|Titre :||Hepatitis C cascade of care among people who inject drugs in Vancouver, Canada (2018)|
|Auteurs :||S. YOUNG ; E. WOOD ; M. J. MILLOY ; K. DEBECK ; S. DOBRER ; E. NOSOVA ; T. KERR ; K. HAYASHI|
|Type de document :||Article : Périodique|
|Dans :||Substance Abuse (Vol.39, n°4, 2018)|
|Article en page(s) :||461-468|
|Discipline :||MAL (Maladies infectieuses / Infectious diseases)|
Thésaurus TOXIBASEINJECTION ; PRODUIT ILLICITE ; HEPATITE ; PRISE EN CHARGE ; TRAITEMENT ; ETUDE PROSPECTIVE ; FOIE ; VIH ; ACCES AUX SOINS
Background: People who inject drugs (PWID) have high rates of hepatitis C virus (HCV) infection. Little is known about the rates of diagnosis and treatment for HCV among PWID. Therefore, this study aims to characterize the cascade of care in Vancouver, Canada, to improve HCV treatment access and delivery for PWID.
Methods: Data were derived from 3 prospective cohort studies of PWID in Vancouver, Canada, between December 2005 and May 2015. The progression of participants was identified through 5 steps in the cascade of care: (1) chronic HCV; (2) linkage to HCV care; (3) liver disease assessment; (4) initiation of treatment; and (5) completion of treatment. Predictors of undergoing liver disease assessment for HCV treatment were identified using a multivariable extended Cox regression model.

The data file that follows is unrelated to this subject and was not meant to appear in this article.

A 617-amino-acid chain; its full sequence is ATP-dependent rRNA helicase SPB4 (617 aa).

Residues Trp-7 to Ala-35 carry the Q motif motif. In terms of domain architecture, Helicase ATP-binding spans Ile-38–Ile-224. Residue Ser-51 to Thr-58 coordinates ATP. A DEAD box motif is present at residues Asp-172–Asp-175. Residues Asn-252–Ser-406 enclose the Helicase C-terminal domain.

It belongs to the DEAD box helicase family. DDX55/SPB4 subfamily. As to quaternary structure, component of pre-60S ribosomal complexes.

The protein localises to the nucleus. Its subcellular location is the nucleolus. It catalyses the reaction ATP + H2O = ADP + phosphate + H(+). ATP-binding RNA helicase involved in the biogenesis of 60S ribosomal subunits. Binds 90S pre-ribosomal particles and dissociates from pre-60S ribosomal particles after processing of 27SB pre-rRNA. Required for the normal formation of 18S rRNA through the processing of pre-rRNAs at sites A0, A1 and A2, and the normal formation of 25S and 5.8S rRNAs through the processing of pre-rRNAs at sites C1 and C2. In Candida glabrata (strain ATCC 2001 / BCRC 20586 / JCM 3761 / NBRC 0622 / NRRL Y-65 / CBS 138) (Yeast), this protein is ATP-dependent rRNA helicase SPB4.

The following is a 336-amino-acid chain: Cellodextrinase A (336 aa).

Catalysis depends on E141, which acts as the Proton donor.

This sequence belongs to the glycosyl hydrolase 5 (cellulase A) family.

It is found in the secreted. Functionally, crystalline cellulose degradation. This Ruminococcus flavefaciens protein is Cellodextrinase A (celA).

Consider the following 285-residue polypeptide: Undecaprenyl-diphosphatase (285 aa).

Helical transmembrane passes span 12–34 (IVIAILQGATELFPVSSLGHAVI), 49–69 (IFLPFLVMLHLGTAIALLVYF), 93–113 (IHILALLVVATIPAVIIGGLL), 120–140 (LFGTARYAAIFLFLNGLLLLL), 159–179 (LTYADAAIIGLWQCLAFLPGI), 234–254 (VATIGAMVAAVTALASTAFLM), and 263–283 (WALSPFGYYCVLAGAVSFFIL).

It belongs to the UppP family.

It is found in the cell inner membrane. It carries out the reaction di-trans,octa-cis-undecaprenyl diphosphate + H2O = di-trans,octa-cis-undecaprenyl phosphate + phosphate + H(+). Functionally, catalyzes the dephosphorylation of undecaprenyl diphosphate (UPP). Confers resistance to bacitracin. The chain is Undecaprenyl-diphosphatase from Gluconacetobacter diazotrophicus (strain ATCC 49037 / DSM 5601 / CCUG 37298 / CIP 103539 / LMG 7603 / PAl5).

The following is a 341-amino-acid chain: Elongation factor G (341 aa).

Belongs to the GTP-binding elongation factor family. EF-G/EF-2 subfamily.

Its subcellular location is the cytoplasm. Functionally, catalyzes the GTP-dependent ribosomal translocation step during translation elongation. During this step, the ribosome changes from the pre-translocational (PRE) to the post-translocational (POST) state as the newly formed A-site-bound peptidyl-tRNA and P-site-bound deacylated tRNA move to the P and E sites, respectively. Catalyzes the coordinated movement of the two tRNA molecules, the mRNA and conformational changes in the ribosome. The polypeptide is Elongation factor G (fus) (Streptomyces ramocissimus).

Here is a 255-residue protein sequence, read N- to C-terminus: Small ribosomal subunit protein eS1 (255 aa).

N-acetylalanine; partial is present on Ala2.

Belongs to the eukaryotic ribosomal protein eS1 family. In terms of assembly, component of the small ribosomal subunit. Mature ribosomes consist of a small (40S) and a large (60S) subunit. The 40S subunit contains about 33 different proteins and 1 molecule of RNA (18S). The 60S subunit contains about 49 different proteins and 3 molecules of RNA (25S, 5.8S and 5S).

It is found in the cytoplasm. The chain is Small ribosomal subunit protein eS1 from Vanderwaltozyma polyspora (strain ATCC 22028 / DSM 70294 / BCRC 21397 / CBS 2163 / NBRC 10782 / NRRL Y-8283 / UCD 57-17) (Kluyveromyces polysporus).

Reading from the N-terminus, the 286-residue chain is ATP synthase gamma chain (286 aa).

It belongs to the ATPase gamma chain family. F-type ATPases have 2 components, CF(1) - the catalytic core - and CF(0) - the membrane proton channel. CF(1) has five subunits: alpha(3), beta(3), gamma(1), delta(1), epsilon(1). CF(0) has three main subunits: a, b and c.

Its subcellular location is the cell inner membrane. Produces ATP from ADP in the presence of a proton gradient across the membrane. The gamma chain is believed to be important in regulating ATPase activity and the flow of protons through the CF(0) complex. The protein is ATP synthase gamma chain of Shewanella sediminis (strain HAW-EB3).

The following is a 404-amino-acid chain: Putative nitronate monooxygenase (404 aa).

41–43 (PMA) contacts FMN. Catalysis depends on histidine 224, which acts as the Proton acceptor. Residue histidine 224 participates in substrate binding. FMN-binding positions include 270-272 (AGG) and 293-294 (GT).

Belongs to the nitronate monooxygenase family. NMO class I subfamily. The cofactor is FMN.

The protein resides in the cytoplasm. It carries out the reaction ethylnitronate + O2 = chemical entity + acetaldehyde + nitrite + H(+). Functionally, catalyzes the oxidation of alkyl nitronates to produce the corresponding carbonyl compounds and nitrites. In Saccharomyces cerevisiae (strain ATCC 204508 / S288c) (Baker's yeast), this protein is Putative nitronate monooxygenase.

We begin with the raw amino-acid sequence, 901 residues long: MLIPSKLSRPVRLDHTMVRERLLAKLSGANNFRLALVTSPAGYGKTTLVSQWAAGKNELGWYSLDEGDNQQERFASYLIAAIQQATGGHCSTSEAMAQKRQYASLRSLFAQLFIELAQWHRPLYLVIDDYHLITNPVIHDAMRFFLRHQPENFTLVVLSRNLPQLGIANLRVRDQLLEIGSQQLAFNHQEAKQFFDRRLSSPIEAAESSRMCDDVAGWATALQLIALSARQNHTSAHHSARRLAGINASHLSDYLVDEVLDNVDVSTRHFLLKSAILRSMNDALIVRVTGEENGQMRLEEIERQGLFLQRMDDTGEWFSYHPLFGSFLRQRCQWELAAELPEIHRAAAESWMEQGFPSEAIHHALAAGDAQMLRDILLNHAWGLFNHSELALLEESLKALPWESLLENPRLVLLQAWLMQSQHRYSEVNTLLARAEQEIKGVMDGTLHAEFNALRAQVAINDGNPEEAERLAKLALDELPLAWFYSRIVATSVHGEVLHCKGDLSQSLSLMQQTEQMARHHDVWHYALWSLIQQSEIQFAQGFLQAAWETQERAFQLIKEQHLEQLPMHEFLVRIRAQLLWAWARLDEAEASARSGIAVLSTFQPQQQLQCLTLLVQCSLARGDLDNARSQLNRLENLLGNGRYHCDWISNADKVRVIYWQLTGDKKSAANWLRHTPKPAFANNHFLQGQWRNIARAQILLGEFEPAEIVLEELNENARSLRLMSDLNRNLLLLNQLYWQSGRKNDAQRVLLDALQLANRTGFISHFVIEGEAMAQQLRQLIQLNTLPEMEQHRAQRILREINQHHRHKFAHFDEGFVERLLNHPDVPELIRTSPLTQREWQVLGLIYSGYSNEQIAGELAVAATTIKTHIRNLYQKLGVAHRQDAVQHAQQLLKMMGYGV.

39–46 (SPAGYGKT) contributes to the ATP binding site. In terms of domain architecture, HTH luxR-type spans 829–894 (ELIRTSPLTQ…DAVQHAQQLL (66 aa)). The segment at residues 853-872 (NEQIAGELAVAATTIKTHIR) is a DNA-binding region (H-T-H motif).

Results: Among 1571 participants with chronic HCV, 1359 (86.5%) had ever been linked to care, 1257 (80.0%) had undergone liver disease assessment, 163 (10.4%) had ever started HCV treatment, and 71 (4.5%) had ever completed treatment. In multivariable analyses, human immunodeficiency virus (HIV) seropositivity, use of methadone maintenance therapy, and hospitalization in the past 6months were independently and positively associated with undergoing liver disease assessment (all P<.001 whereas daily heroin injection was independently and negatively associated with undergoing liver disease assessment> Conclusions: Among this cohort of PWID, few had been started on or completed treatment for HCV. These findings highlight the need to improve the prescribing of HCV treatment among PWID with active substance use.
|Domaine :||Drogues illicites / Illicit drugs|
|Refs biblio. :||45|
|Affiliation :||Department of Medicine, University of British Columbia, Vancouver, British Columbia, Canada|